postgresql_db: name=mydatabase login_user=pgsql

Or run it as root, and su to pgsql for the command:

- name: Create the postgresql database
  remote_user: root
  become: yes
  become_user: pgsql
  postgresql_db: name=mydatabase login_user=pgsql

... depending on your access rights via ssh.

This is using Ansible 2.0.


Another workaround is to connect via host (localhost) rather than the default local peer authentication method:

- name: Create the postgresql database
    name: mydatabase
    login_user: postgres

Depending on the settings in pg_hba.conf, you may also need to provide login_password. You can circumvent this by setting

host    all         postgres            md5


host    all         postgres            trust
  • You helped me indirectly. I was using login_host: "{{ item.login_host | default('localhost') }}". Switching to default('omit') solved my issue. Apr 19, 2017 at 17:35

I notice your Postgres version is really out of date (9.3). I had this issue recently when working on an Ubuntu 14 server with Postgres 9.3.

I tried a dozen different things, and finally what worked was installing the acl package via apt. Ansible uses it for navigating some of it's permissions issues. The package is installed by default on newer distros, hence why I've only seen this problem crop up on an old server.


Thanks to this threat I made a variant of mdh's post. When I set up a database I generate a password for the postgres user and I store it in a file under the root directory.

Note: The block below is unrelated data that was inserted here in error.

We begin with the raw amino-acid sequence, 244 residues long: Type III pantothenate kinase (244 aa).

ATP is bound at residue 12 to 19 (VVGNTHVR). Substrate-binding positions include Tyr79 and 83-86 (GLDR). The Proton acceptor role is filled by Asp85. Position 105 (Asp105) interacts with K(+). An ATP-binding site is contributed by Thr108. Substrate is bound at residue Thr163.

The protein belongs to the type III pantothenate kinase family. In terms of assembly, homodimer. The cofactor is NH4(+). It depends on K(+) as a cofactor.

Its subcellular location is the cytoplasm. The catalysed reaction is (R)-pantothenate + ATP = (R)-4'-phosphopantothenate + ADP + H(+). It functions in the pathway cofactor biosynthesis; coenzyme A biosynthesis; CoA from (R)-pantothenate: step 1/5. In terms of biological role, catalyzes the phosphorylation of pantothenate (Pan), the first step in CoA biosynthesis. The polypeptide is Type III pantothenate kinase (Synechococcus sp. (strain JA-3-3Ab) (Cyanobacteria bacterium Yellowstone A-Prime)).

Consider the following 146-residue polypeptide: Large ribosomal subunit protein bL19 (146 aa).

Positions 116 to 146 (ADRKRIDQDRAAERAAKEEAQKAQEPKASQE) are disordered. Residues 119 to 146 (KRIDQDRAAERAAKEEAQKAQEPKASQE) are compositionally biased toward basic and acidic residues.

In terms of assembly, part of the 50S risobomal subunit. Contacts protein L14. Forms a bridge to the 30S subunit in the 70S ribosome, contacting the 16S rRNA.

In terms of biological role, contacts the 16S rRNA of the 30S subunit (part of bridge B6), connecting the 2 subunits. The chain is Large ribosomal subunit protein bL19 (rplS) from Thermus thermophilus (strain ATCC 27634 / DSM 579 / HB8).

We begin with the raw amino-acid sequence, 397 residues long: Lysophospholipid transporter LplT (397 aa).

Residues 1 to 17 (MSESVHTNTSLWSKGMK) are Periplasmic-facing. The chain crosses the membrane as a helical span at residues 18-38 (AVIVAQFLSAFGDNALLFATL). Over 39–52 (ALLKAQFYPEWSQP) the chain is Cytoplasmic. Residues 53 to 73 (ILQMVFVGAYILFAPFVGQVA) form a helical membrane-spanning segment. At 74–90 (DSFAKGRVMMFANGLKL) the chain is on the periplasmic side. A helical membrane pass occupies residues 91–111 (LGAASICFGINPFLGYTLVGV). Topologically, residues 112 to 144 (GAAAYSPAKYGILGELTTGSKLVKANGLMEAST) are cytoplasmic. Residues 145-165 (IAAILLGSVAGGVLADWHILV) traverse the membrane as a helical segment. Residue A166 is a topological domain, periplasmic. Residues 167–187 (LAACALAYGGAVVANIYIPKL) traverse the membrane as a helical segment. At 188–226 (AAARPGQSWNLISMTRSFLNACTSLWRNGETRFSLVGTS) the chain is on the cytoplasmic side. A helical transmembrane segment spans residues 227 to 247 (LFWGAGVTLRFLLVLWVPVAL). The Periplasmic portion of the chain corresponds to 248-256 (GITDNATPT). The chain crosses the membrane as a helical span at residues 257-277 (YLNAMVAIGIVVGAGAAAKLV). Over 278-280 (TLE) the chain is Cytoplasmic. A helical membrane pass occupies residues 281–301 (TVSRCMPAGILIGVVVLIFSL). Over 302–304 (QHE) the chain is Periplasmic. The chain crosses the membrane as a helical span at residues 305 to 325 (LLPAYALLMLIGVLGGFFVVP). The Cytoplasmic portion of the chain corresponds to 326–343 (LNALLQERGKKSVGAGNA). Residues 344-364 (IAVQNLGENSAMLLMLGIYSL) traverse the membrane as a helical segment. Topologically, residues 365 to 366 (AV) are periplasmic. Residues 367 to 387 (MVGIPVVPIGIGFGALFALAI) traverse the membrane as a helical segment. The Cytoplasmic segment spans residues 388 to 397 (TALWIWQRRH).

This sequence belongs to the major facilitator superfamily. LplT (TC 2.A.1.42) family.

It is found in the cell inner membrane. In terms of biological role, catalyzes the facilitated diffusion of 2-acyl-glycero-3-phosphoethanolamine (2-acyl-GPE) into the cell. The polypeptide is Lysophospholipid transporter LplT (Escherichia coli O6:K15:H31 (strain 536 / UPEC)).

I thought why not store it also (or instead) in a .pgpass file for root. So I created a template like this (only last line is important):

#### password file for posgres connection ###

#### *:*:*:*
#### works like
####    *      :      *    :     *     :     *
#### <ip addr> : <port nr> : <db name> : <password>*:*:postgres:{{ new_postgres_pass }}

Store the .pgpass file in the home directory of root. Now you can use the module as root without switching user of having to change the pg_hba.conf:

- name: Ensure postgresql mydatabase
    name: mydatabase
    login_user: postgres

If you don't have sudo (debian, etc) but have access to root

- name: Create database
  remote_user: root
  become: yes
  become_method: su
  become_user: postgres
    name: my_db

This problem due to postgres authentication methods configured at /etc/postgresql/10/main/pg_hba.conf , the configuration location may vary depending on the version installed, /etc/postgresql//main/pg_hba.conf

sample ansible recipe
- name : "Dump PostgreSQL database"
  gather_facts: true
  hosts: posgre_host
    - name: Dump existing PostgreSQL database
        name: demo
        state: dump
        target: /tmp/backup/backup.sql.gz
      become: true


local           all           postgres           peer


local           all             postgres        trust

Here trust authentication method anyone connect to the server is authorized to access the database, since ansible is working based on ssh, it is safe to change.


So if I understood well you are on a remote machine, and maybe you should change /usr/local/pgsql/data/pg_hba.conf to allow remote connections 'host all all md5' or another specific network address.